Dozens and dozens of W.U. telegrams were delivered to the studios of XBY in Kansas City. These terse, “ten words or less” messages were sent from the stadium where the Kansas City Blues were trying to win another game. The telegrapher set up his ‘sounder’ in a separate room. He turned the telegraph clicks into text. These bits of paper were hand carried into the studio as they were typed out. The operator at the game only sent the briefest of information. This soon appeared on these tiny, score -cards. Only Balls, Strikes, Bases, hits runs and errors and the names of changes on the bench and all substitutions.
The play-by-play announcer added EVERYTHING else. He gave the weather, the crowd reaction, the motions and postures of the umpire, batter, catcher and the men on bases. Also, the actions of the pitcher, reaching for the rosin bag, the windup, the look at the base runner the signals from the catcher…….all the details you would see if attending the game. (We didn’t add sound effects.) He told us with words how the crowd reacted. He also told us how excited to be and when, by his own reaction. (The play-by-play announcer was also an actor!) The diamond was his stage.
This system has some troubles. The flow of information and the game itself moves at its own irregular pace. There are unexpected pauses when the audience just sets there. The radio audience can’t wait. Immediately the listener suspects his receiver or the station. He may even shift his dial! (A program director’s nightmare!)
The play-by-play announcer must pace himself so as to even out these gaps of information. In practice, the telegrapher may have nothing for a while and then have several messages to type all at once. The panicked announcer will then be handed these several messages. He must not use them too quickly. ( I have seen when half an inning was waiting.) He dare not anticipate the game’s action! He must deliver a game that will match tomorrow’s sports page.
There is yet a phenomenon where the practiced game announcer sees more than the fan at the game! We have written before that fans at the game listen to Vin Scully’s play-by- ply as they watch the game.
It follows that the baseball fan would rather hear the game than to see it! That is what we were doing in 1935!
Here the announcer and engineer were at odds! My job was to compress the dynamic range (volume) to what the station equipment could handle, with out distortion His job was to yell when a hit or run happened.
I had to anticipate and compensate, by rapidly adjusting the mike fader. An effort to keep the volume indicator from ‘hitting the pin’
Then, after the yelling sound, to bring up the volume again so that the voice would be broadcast over the natural noises in the air. (Static)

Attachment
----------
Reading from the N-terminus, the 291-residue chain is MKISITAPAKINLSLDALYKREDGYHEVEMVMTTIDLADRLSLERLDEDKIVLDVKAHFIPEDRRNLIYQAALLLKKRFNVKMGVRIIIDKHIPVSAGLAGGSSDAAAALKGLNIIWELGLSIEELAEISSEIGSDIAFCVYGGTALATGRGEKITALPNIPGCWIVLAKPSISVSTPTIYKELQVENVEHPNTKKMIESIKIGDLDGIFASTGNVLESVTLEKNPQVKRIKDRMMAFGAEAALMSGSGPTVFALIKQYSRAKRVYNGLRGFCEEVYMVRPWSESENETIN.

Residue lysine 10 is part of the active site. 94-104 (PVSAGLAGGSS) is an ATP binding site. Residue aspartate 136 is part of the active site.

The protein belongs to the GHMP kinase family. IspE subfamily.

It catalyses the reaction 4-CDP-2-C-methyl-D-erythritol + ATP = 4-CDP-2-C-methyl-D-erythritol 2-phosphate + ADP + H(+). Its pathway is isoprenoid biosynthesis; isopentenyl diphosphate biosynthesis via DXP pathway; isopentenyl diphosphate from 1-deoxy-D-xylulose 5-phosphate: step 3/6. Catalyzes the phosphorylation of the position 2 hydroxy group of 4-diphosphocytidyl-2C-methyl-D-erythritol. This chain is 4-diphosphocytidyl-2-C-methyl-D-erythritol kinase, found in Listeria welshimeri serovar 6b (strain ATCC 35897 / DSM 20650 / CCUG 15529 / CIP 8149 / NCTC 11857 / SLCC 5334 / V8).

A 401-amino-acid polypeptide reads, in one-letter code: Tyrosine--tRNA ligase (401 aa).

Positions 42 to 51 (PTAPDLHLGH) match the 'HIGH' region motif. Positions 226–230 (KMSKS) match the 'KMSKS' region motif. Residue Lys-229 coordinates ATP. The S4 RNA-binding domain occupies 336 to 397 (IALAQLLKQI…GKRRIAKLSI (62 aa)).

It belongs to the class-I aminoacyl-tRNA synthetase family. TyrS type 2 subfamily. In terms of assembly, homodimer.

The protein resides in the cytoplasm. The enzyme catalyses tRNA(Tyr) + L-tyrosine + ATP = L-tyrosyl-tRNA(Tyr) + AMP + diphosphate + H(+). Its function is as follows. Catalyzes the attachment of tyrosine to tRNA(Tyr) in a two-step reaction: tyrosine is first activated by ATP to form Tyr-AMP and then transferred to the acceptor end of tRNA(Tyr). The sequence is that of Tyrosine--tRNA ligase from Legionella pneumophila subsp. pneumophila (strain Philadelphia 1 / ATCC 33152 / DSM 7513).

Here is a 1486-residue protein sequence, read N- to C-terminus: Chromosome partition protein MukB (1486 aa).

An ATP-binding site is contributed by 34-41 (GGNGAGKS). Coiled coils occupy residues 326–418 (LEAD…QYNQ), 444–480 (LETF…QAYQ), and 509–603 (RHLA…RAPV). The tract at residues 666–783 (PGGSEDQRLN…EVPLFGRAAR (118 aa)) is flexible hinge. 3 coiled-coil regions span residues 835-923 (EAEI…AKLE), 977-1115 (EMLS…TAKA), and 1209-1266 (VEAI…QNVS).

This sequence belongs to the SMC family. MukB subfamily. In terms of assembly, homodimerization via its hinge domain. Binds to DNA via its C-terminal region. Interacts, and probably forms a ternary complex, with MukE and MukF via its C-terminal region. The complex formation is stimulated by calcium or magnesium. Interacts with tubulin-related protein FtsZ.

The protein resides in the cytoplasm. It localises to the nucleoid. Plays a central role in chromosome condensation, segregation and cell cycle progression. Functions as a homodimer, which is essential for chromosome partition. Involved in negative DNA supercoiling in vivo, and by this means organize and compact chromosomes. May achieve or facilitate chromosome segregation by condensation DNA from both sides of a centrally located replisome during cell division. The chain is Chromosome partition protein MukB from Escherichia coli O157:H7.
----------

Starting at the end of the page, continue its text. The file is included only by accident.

Excitement is Contagious! Kansas City listeners felt the excitement too, and were entertained! They tuned to XBY by the thousands.
The game wasn’t over when I came off shift. I took the Woodland streetcar home. (A Boarding student’s rented room). When I got off at my stop and walked along the street, I could still hear the game! The summer doors and windows were open. As I walked along, house after house broadcast XBY. The play-by-play announcer yelled at me all the way home!
The year was 1935. This was my first mixing assignment as a studio engineer. I was a student at First National Television. We occupied the 37th to 39th floors of Kansas City’s tallest, the Power and Light building. Express elevators were non-stop to the 14th floor. We used the very new blow dryers in the men’s room. The hot air could be directed to face or hands. The drinking fountains were automatic the mail chutes dropped mail for forty floors! At each floor, one could see it briefly, streaking by.
A free standing, refrigeration unit cooled the studio. But, there was no audio console or mixer. Transcriptions were cued, by counting the turns, to the starting of the track.
Notice the man in the white coat, turning his head to watch the announcer through the glass, while adjusting the volume with his left hand (This was the operating position.)
Our television antenna was placed on the lighted pyramidal dome. (This translucent glass was filled with an electrically blended, colored light show. Nightly, these manmade rainbows could be seen citywide. When the show was over, this became a red aircraft beacon. We visited this place to make antenna adjustments.
The X in XBY indicates an experimental station. A double separation frequency was allotted so as to allow sidebands of 20,000 cycles. (KFI has 10,000) This was high fidelity audio. We used the very new Velocity mikes. Our goal was to broadcast from 15 cycles to 15,000 cycles. (Now cycles are called Hertz)
While XBY enjoyed listener popularity, our television XAL had only a handful of viewers. There were almost no receivers! A dozen or more were planted throughout the City. The average listener could only read about it!
XAL’s picture was a 1˝-inch square. The quality was below the worst of newsprint.
Thirteen years and a World War later, and thousands of miles away, I was on hand to help start KFI TV channel (9) for Earle C. Anthony. Television soon had its own viewers, including Dodger, Play-by–play Baseball, Fans.